Spells of Blood and Kin
Spells of Blood and Kin: A Dark Fantasy is author Claire Humphrey’s first full-length novel. According to Amazon, her short fiction has appeared in a number of publications and I can’t help but think that I would have this a lot more if it had been written as a short story or a novella. There simply isn’t enough material here to fill up the 320 page count.
There are three characters in the book whose lives intersect – Maksim Vokov, akin – who possesses extraordinary strength and a need for violence that he cannot control; Lissa Nevsky, the granddaughter of a Russian witch Iadviga Rozhnata; and Nick Kalsaris, the young man Maksim infects with his “”disease””. Fifty years ago, Maksim rescued Iadviga from the gulag, and in return, Iadviga cast a powerful spell that allows Maksim to control his violent nature. At the beginning of the book, Iadviga has died and Maksim can feel the spell dying with her. When he loses control one night and turns Nick into a kin by licking a wound on Nick’s cheek, Maksim turns to Lissa for help. Luckily, Iadviga has left Lissa detailed instructions on how her spirit can be summoned each month during the full moon, so Lissa is able to get directions from her grandmother on how to re-enact the spell for Maksim. The catch? All magic comes with a price for those who makes it; and the stronger the magic, the steeper the price. Iadviga’s spirit then departs before Lissa can ask about the price she will have to pay. With Maksim on the verge of descending into madness, waiting another month until she can talk to her grandmother again may not be an option. But what exactly will Lissa have to sacrifice for the spell?
First of all, the author is a talented writer who has created a world that is a bit different from the setting typically found in an urban fantasy. This story is darker and grittier. There are no well-groomed, millionaire werewolves who, despite their inner wolf, still manage to lead a normal life and become very successful. Instead, we have Maksim, who’s spent the last hundred years or so seeking out wars across the globe just so he can let free his violent nature from time to time. Nick is a drunken college student who is most often seen drinking and doing drugs at seedy dive bars. None of the leads, male or female, are described as particularly attractive or financially well-off. The characters here are isolated from the human world because of the baggage they carry, and the uniqueness of the setting and the characters initially had me engrossed. The writing here is also top-notch.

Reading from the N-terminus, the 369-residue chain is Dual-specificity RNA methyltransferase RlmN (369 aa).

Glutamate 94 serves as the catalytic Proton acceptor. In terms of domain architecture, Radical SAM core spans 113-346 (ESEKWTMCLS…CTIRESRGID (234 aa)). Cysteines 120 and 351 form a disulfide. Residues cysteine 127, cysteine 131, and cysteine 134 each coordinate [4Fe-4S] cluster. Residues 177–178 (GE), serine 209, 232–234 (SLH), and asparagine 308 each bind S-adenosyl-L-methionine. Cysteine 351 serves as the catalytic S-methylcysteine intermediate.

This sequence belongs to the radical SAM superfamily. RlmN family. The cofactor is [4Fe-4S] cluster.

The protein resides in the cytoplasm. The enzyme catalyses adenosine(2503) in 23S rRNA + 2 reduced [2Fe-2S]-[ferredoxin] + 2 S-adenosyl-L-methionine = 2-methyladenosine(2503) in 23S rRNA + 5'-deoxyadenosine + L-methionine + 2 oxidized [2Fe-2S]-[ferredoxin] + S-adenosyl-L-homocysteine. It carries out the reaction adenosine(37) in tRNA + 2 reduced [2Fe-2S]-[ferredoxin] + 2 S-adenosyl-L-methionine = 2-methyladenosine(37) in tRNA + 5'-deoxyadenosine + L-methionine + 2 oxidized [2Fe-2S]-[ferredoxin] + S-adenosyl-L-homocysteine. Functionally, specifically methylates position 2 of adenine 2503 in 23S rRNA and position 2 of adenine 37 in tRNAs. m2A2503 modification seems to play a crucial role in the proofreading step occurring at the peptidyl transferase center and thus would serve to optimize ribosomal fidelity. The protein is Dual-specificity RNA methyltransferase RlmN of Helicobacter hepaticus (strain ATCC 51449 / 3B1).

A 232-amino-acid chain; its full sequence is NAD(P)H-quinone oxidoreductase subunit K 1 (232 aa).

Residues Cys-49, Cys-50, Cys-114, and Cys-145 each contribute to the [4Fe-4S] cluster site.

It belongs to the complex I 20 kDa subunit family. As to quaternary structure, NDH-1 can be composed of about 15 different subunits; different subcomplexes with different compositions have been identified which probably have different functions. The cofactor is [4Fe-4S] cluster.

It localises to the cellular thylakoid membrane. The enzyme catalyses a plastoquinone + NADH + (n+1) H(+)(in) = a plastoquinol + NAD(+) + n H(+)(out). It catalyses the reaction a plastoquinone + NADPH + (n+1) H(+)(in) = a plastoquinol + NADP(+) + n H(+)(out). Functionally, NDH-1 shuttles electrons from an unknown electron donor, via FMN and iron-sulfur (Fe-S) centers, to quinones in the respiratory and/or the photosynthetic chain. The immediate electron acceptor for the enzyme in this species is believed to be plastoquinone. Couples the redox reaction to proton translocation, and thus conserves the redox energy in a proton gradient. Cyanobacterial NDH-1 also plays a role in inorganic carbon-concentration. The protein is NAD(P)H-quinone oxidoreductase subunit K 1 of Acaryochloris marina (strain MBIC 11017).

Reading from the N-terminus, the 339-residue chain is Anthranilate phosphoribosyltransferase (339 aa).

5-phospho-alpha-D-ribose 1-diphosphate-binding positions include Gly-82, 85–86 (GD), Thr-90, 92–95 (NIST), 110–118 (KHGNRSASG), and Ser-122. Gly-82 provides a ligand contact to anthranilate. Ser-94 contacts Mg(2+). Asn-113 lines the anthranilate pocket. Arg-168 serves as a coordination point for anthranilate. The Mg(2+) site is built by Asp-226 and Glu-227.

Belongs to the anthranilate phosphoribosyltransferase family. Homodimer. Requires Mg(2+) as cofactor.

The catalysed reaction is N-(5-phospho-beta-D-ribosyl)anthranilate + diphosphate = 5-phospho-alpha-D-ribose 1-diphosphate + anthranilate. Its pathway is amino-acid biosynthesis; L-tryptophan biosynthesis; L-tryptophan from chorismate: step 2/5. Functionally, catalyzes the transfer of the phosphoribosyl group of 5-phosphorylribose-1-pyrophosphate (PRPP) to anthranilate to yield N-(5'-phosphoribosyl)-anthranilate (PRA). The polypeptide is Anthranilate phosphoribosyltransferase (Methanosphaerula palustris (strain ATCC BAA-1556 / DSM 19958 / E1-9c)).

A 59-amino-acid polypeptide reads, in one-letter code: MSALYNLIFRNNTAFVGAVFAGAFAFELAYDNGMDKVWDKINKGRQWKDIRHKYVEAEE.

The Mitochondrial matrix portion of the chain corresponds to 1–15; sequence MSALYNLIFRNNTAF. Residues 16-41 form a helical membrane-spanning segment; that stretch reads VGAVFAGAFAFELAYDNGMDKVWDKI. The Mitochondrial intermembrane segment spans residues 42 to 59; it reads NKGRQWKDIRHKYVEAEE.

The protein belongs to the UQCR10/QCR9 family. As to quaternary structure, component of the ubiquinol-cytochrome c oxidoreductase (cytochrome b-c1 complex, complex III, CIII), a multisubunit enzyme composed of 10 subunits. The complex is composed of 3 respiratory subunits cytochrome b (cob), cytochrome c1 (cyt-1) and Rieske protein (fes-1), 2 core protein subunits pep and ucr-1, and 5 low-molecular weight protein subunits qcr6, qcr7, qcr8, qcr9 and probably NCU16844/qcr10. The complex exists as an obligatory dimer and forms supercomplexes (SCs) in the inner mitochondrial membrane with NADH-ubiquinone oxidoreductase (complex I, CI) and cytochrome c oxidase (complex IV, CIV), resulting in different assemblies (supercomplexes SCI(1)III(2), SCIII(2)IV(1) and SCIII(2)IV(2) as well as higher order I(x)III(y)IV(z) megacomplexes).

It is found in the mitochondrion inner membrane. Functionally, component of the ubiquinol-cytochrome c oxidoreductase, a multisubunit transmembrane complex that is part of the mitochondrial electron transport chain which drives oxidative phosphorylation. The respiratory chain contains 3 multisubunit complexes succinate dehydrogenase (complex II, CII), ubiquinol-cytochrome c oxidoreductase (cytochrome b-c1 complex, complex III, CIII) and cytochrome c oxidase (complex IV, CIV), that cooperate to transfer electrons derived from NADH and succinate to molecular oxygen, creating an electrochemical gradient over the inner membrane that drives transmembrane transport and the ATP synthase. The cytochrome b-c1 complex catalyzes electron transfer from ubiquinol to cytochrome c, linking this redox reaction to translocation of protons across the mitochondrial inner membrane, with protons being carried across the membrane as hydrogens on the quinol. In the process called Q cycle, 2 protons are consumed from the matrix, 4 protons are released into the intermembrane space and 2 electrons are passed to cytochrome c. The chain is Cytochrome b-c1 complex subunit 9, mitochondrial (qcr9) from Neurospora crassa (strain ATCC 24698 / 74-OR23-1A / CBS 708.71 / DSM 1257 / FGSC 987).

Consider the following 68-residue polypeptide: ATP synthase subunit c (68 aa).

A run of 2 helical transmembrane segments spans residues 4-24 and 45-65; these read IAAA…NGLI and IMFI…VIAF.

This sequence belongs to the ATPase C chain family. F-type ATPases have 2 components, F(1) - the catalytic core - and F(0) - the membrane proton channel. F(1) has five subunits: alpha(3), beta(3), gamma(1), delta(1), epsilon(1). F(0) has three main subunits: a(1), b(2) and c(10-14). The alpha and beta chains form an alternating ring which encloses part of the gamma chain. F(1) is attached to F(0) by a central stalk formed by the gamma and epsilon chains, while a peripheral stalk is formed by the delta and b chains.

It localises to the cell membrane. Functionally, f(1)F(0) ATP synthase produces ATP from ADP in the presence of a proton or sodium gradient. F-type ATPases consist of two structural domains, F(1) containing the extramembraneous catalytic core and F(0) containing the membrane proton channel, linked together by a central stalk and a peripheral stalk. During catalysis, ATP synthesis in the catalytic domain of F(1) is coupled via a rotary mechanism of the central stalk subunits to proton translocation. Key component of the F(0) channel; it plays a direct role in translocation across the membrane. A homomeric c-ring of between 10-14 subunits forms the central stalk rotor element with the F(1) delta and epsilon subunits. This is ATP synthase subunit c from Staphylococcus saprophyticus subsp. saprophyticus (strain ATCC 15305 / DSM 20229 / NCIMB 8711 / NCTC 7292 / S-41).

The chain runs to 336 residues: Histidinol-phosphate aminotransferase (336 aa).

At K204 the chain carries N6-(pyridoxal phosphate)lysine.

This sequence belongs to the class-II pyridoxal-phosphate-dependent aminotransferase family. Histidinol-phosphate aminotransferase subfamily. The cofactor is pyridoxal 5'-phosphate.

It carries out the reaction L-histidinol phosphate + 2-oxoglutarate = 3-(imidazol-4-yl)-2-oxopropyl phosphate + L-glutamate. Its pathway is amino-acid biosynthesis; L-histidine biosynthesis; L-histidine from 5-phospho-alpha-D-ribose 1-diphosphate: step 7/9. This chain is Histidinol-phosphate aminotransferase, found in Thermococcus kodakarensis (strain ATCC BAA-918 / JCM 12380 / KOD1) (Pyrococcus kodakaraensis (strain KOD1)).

Unfortunately, the novelty of the setup ends long before the book does and the story really doesn’t end up going anywhere. As far as the plotline goes, we have Maksim asking Lissa for help, Lissa procrastinating for a couple of days, Lisa casting the spell for Maksim. And that’s it. The end. There is no dramatic last-minute twist, no villains or obstacles to prevent Lissa from helping Maksim, and the price Lissa ends up paying turns out to be kind of lame. Also, for a book whose central theme is violence, the most violent act that occurs on the page is Maksim giving his friend Augusta a black eye. The book does refer to acts of violence committed by Maksim in the past, but those are only alluded to and not described on the page. In a nutshell, for a book that is billed as “a Dark Fantasy”, there is just not all that much going on and the result is a not very exciting read with very little tension.
Yet in a way, I can see that the book may have been intended as more of a character driven story that a plot driven one. But with the way the characters and scenes are written it simply didn’t work for me. The only likable and well-drawn character is Lissa, who is described as having led such a sheltered and isolated existence that she can’t even carry on the simplest conversation with people. I enjoyed watching her coming out of her shell to form a tentative friendship with her step-sister; and there is an understated romance that develops between Lissa and a bartender that is kind of sweet. But all other characters – Maksim, Nick, and Augusta – are too messed up to be likable and appear to spend the better part of the book being mean to each other while drunk. So we get scene after scene of Nick getting drunk, Nick picking a fight with his friend Jonathan, Maksim passed out on Lissa’s couch, Maksim punching Augusta, etc. None of these scenes contribute anything to furthering the character or the plot. Nick has the most complete story arc with a subplot involving his succumbing to the violent side of a kin’s nature. But since he started out the book as a narcissistic prick, I didn’t feel like his character changed all that much.
As I write this review, I am struggling with giving it a grade. It’s a well-written book that brings something new to an over-saturated genre, and giving it anything less than a B feels wrong. But on the other hand, I became bored about a third of the way through and remained bored until the end. If you are someone who likes lyrical poems and do not care about things such as plot development and likable characters, you may like Spells of Blood and Kin: a Dark Fantasy. For me, an action-packed fantasy featuring a handsome millionaire werewolf sounds just like the thing right now.